already amassed some credit card debt upon graduation.  In The Hartford
       survey, 47 percent of respondents reported that they expect to have
       some credit card debt upon graduation.  One-in-four (25.5 percent)
       expect to have under $1,000 in credit card debt, and 15 percent expect
       to have been $1,000 and $5,000 in credit card debt.  Only 7 percent say
       they expect to have more than $5,000 in credit card debt.
 
     The Hartford Financial Game Plan Survey was conducted among 1,001 student-
 athletes in all NCAA divisions by Impulse Research Corporation in December
 2004 with a margin of error of 3 percent.
     The NCAA is a membership-led nonprofit association of colleges and
 universities committed to supporting academic and athletic opportunities for
 more than 360,000 student-athletes at more than 1,000 member colleges and
 universities.  Each year, more than 49,000 student-athletes compete in NCAA
 Championships in Division I, II and III sports.  For more information, go to
 http://www.ncaa.org.
     The Hartford is one of the nation's largest financial services and
 insurance companies, with 2004 revenues of $22.7 billion.  The company is a
 leading provider of investment products, life insurance and group benefits;
 automobile and homeowners products; and business property-casualty insurance.
 The Hartford's Internet address is http://www.thehartford.com.
 
     Some of the statements in this release may be considered forward-looking
 statements as defined in the Private Securities Litigation Reform Act of 1995.
 We caution investors that these forward-looking statements are not guarantees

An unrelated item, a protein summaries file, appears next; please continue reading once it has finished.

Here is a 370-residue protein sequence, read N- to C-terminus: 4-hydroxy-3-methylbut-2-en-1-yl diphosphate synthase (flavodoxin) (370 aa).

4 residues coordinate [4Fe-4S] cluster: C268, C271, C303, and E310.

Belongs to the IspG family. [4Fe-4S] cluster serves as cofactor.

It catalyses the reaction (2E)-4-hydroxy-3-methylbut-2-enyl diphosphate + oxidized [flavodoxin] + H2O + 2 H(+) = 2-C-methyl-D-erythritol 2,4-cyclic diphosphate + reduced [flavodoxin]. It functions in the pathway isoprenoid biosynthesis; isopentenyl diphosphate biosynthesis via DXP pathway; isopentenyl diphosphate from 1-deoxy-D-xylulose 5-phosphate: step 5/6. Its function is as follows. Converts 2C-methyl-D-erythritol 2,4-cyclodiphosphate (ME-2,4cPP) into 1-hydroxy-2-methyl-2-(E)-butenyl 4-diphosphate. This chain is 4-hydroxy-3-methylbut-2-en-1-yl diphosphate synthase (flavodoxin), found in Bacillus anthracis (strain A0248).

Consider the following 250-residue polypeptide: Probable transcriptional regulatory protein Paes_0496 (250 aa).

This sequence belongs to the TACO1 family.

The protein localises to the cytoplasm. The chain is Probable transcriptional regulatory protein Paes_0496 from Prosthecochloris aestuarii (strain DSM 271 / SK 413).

of future performance, and actual results may differ materially.  Investors
 should consider the important risks and uncertainties that may cause actual
 results to differ.  These important risks and uncertainties include those
 discussed in our Quarterly Reports on Form 10-Q, our 2004 Annual Report on
 Form 10-K and the other filings we make with the Securities and Exchange
 Commission.  We assume no obligation to update this release, which speaks as
 of the date issued.
 
     Contact(s):
      Pamela Rekow                  Ilene Lefland
      860-547-8990                  203-378-1152 x109
      pamela.rekow@thehartford.com  ilene@cjpcom.com
 
      Joshua King                   Gail Dent
      860-547-2293                  317-917-6119
      joshua.king@thehartford.com   gdent@ncaa.org
 
 

SOURCE The Hartford Financial Services Group, Inc.
    HARTFORD, Conn., March 2 /PRNewswire-FirstCall/ -- With only about one
 percent of NCAA student-athletes making it to the professional arena, it's no
 surprise that today's collegiate competitors are looking beyond the playing
 field to secure their financial future.
     According to a new survey by The Hartford Financial Services Group, Inc.
 (NYSE:   HIG), student-athletes are, for the most part, realistic about the many
 money hurdles they will face when their collegiate playing days are over.
 Almost six in ten (59.6 percent) have begun planning their financial future
 and more than three quarters (75.1 percent) wish they had been taught more in
 this area by this point in their lives.
     The Hartford Financial Game Plan Survey coincides with the launch of The
 Hartford's Playbook for Life, an educational campaign designed to help
 student-athletes develop a game plan for their financial future.  The campaign
 includes a series of speaking engagements by former student-athletes at
 college campuses across the country, along with a 25-page guidebook and
 companion Web site http://www.playbook.thehartford.com that includes practical
 information about investment, savings and debt management.
     One of the key factors that may signal a readiness to tackle the world
 beyond college is the degree to which a student-athlete has already begun to
 plan.  Throughout the survey, the nearly 60 percent who say they have begun
 planning their financial future exhibit more hands-on-management of their
 financial affairs, more reliance on expert advise, and more optimism about
 their own future than the approximately 40 percent who have not.
     The following table, drawn from the responses to the survey, compares
 student athletes who say they have already begun planning their financial
 future with those who have not.
 
     Student-athletes who ...
                                                ... have already ... have not
                                                 begun planning   yet begun
                                                    financial      planning